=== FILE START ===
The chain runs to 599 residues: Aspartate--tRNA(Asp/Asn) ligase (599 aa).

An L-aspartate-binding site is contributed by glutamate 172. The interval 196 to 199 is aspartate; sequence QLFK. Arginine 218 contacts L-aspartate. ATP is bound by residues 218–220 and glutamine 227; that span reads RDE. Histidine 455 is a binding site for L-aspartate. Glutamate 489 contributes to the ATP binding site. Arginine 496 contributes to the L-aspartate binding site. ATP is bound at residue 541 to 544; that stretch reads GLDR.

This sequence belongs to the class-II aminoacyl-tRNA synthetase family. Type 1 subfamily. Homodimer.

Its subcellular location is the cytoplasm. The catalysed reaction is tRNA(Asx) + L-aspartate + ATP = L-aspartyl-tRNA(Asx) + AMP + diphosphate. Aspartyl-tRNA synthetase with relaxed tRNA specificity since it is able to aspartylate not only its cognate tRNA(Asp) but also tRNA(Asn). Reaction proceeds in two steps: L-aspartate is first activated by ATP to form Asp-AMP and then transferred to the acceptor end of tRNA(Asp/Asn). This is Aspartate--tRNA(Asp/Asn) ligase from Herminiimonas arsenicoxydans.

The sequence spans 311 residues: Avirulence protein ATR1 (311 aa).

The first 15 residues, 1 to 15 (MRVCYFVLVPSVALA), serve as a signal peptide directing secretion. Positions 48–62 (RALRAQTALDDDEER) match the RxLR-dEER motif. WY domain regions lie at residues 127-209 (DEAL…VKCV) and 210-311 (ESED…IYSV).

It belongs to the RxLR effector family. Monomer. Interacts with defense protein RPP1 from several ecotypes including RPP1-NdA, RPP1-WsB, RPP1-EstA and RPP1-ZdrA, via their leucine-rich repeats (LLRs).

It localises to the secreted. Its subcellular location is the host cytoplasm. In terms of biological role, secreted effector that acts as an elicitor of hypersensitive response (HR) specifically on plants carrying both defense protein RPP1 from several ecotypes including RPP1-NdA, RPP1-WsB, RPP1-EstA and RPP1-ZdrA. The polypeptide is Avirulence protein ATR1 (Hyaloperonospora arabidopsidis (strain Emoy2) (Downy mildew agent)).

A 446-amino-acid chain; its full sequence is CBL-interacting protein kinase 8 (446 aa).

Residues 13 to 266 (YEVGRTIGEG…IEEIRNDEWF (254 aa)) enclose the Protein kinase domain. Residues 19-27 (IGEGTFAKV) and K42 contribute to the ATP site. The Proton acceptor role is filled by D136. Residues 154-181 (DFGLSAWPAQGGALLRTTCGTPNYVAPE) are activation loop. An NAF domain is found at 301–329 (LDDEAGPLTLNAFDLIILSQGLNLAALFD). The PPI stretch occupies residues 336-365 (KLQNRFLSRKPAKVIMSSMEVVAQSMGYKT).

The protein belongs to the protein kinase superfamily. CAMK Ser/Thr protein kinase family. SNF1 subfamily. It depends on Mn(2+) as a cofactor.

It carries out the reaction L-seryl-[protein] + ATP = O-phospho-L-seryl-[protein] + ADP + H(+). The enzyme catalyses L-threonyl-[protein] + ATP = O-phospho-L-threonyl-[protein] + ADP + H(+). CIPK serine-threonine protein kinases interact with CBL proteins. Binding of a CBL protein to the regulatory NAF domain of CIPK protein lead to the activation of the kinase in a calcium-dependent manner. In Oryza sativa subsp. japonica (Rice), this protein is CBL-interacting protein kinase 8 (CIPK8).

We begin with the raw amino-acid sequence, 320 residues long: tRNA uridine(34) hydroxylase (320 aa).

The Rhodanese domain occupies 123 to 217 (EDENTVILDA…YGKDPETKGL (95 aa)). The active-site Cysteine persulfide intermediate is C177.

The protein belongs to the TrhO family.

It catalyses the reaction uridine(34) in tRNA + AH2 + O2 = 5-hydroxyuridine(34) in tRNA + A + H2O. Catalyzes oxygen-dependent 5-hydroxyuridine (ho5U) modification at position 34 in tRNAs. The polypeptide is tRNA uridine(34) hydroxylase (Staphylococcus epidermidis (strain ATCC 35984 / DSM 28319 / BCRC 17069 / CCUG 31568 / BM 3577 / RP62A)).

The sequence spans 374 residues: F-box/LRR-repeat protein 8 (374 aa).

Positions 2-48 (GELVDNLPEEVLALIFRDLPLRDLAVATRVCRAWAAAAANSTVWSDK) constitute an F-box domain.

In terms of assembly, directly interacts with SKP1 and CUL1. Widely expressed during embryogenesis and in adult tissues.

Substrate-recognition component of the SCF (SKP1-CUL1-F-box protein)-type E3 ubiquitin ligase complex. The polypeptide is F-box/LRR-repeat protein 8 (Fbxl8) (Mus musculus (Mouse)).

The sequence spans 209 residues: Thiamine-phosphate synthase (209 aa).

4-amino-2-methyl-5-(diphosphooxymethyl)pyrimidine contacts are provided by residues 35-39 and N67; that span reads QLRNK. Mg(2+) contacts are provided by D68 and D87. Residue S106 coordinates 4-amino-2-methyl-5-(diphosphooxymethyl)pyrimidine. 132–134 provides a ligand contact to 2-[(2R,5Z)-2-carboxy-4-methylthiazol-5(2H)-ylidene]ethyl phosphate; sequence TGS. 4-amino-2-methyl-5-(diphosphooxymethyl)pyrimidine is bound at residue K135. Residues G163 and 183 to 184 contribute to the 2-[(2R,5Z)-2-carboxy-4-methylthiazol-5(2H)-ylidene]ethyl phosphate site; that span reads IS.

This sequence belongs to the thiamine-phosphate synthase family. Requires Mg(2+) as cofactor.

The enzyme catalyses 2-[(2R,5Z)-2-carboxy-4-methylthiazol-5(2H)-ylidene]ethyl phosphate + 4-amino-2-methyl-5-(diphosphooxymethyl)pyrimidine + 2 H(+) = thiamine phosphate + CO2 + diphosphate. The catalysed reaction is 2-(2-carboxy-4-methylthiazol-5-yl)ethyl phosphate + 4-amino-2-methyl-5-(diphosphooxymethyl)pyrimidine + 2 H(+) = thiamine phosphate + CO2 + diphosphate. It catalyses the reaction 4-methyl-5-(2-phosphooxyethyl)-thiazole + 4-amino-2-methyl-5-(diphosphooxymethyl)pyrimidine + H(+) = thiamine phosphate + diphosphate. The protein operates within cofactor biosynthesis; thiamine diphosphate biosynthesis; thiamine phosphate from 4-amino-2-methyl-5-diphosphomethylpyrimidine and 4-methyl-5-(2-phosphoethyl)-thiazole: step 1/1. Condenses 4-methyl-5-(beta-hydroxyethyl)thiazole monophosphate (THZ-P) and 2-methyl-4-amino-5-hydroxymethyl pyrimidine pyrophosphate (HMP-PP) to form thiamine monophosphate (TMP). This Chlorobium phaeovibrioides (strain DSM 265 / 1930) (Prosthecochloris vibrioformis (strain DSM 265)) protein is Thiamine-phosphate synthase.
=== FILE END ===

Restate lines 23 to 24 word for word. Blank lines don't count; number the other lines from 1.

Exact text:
This sequence belongs to the thiamine-phosphate synthase family. Requires Mg(2+) as cofactor.

The enzyme catalyses 2-[(2R,5Z)-2-carboxy-4-methylthiazol-5(2H)-ylidene]ethyl phosphate + 4-amino-2-methyl-5-(diphosphooxymethyl)pyrimidine + 2 H(+) = thiamine phosphate + CO2 + diphosphate. The catalysed reaction is 2-(2-carboxy-4-methylthiazol-5-yl)ethyl phosphate + 4-amino-2-methyl-5-(diphosphooxymethyl)pyrimidine + 2 H(+) = thiamine phosphate + CO2 + diphosphate. It catalyses the reaction 4-methyl-5-(2-phosphooxyethyl)-thiazole + 4-amino-2-methyl-5-(diphosphooxymethyl)pyrimidine + H(+) = thiamine phosphate + diphosphate. The protein operates within cofactor biosynthesis; thiamine diphosphate biosynthesis; thiamine phosphate from 4-amino-2-methyl-5-diphosphomethylpyrimidine and 4-methyl-5-(2-phosphoethyl)-thiazole: step 1/1. Condenses 4-methyl-5-(beta-hydroxyethyl)thiazole monophosphate (THZ-P) and 2-methyl-4-amino-5-hydroxymethyl pyrimidine pyrophosphate (HMP-PP) to form thiamine monophosphate (TMP). This Chlorobium phaeovibrioides (strain DSM 265 / 1930) (Prosthecochloris vibrioformis (strain DSM 265)) protein is Thiamine-phosphate synthase.